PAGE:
Isabel Hardman

Johnson urges caution ahead of final easing

Johnson urges caution ahead of final easing
(Photo by Daniel Leal-Olivas-WPA Pool/Getty Images)
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How different will life be after 19 July? Not very, if the Prime Minister’s press conference this evening was anything to go by. As with Sajid Javid’s statement in the Commons earlier confirming the final step of the road map, Boris Johnson’s emphasis seemed muted. He said he expected people to continue wearing masks, working from home and generally not making the full use of the freedoms they are being given next week. Johnson warned that ‘this is not the end of Covid’, that he didn’t want the public to be ‘demob happy’ and that we ‘must be cautious’ as we take the next step out of the restrictions.

Significantly, he didn’t say the roadmap was ‘irreversible’ as he has in previous statements. In fact, he accepted that he couldn’t rule out the reintroduction of restrictions. He explained that he 'must protect the public and will not hesitate’ to use the powers that the government has in order to do this. This underlines the sense that life isn’t actually going to return to normal for quite a long time given there will not just be an ‘exit wave’ but also an autumn and winter wave, accompanied by a rise in other respiratory illnesses.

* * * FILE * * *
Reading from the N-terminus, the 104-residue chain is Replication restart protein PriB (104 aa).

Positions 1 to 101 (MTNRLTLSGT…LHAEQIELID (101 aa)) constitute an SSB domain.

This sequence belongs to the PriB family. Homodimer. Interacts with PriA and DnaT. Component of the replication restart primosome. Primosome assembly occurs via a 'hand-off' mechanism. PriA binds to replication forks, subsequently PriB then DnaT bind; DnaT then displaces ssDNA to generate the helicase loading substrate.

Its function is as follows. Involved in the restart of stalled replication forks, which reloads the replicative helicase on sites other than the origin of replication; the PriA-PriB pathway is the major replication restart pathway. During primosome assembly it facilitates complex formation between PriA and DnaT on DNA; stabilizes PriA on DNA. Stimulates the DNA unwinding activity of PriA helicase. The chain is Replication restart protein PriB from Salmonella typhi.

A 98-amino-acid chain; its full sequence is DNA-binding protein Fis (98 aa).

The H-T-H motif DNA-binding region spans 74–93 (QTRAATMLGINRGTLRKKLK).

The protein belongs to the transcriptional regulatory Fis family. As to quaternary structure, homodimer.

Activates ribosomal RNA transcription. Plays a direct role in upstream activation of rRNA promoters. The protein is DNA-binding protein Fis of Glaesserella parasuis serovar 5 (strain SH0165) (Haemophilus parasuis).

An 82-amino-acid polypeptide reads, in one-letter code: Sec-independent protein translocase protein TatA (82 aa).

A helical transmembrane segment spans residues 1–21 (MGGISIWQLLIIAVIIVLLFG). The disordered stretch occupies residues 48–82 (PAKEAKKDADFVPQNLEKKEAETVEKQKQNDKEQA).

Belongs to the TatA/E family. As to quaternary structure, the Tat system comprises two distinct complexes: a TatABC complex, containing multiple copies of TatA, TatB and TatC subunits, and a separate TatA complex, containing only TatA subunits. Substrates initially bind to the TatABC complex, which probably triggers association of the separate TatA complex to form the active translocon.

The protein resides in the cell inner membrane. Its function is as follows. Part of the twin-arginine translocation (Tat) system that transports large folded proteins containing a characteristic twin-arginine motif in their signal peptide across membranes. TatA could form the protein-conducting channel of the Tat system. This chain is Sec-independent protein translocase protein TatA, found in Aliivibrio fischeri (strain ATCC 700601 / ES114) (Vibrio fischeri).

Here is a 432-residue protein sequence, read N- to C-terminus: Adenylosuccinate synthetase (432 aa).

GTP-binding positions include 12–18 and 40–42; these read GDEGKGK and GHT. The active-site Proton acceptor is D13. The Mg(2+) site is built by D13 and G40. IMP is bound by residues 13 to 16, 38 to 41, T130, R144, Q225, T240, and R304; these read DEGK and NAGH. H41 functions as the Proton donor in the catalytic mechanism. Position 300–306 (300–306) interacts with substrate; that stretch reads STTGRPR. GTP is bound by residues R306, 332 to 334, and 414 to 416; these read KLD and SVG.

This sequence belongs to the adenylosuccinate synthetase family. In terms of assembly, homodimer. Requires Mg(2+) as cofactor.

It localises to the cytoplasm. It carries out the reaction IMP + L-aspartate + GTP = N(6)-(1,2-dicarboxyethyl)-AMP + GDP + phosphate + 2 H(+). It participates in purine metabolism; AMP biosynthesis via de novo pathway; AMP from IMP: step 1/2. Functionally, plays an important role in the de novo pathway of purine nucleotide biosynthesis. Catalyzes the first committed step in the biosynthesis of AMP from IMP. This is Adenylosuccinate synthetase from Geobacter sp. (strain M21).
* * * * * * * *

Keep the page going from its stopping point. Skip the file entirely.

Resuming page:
Chris Whitty and Patrick Vallance were at the press conference to show their support for this approach. Whitty put a strong emphasis on the need to do everything slowly, also accepting that there is no perfect time to unlock. But he did suggest he wasn’t fully confident that one of the tests — that infections aren’t so high that the NHS risks being overwhelmed — would continue to be met. 

There is a debate within health circles about what ‘overwhelmed’ can really mean: does it include what is already happening in some hospitals, which is the cancellation of elective surgery because there are not enough staff or intensive care beds? Given the huge treatment backlog, the risk to day-to-day health care cannot be the sole criterion for continued freedom. Either way, we can have complete confidence that life in the NHS will not return to normal for at least a few years.